From NY SUN – "Council Member Charles Barron of Brooklyn expressed his views on landmarking in general. "I appreciate historic preservation, but also I appreciate the freedom for property owners to have control over their property. That’s the real challenge here because it really could be an infringement on property owners," he said".
Remember back in December when a New York City police officer was murdered? The Post made a big stink about Shelly Silver saying he wouldn’t attend the funeral. At the time, I wondered if the Post was going to be responsible for a new policy – that state legislative leaders like Jow Bruno & Shelly would now be attacked for not attending funerals for all law enforcement officers killed in the line of duty. I now learn, thanks to today’s Albany Times-Union that 2 officers in NY State were killed in the last month. Looking back I find no stories or editorials in the Post demanding Bruno & Silver attend the funerals. Can anyone come up with a reason that the Post doesn’t seem to care anymore? Of can it be that they got their cheap shot in at Shelly and didn’t need to do it again?
You all probably remember the controversy over Andrew Cuomo and the Vote for Cuomo not the Homo signs. To quickly sum up, at a meeting of the Stonewall Dem Club, Andrew was asked about his role in distributing such signs in the 1977 Ed Koch-Mario Cuomo race. Andrew used the phrase "urban legend" about the signs. Some folks took that to mean that Andrew was saying there never were such signs. He (Andrew) later said he meant the urban legend was that he or any officials in the Mario Cuomo campaign were responsible. Most in the media and Ed Koch accepted Andrew’s explanation. This despite the fact that Andrew in 2002 was quoted as saying there never were such signs.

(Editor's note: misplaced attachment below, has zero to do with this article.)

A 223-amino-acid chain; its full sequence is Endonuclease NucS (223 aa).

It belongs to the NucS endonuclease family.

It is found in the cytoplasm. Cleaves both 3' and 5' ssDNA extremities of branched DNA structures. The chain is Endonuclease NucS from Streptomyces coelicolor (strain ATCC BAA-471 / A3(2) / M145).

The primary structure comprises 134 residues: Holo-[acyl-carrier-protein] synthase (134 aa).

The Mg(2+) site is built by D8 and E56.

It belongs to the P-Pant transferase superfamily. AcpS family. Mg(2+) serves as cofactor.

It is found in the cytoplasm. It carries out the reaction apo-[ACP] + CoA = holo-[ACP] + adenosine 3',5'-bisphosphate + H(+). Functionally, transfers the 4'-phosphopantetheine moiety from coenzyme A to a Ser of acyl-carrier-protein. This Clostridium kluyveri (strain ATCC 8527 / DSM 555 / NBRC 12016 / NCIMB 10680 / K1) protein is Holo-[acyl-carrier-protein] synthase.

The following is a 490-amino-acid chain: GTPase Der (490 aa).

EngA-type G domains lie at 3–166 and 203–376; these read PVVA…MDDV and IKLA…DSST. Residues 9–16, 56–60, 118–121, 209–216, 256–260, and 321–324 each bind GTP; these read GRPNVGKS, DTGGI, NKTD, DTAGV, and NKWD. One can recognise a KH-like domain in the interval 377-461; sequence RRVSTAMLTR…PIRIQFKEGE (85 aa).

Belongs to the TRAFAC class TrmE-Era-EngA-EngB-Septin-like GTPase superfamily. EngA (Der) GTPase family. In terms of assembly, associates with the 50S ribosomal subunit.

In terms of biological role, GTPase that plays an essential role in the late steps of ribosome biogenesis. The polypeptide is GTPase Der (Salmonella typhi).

Nat Hentoff's notes to Bob Dylan's 2nd album, written when he was still worth reading, say, in part: "'Hard Rain" adds Dylan "is a desparate kind of song". It was written during the Cuban missile crisis … when those who allowed themselves to think …were chilled by the immenence of oblivion. "Every line in it is actually the start of a whole song. But when I wrote it, I thought I wouldn't have enough time…to write all those songs so I put all I could into this one."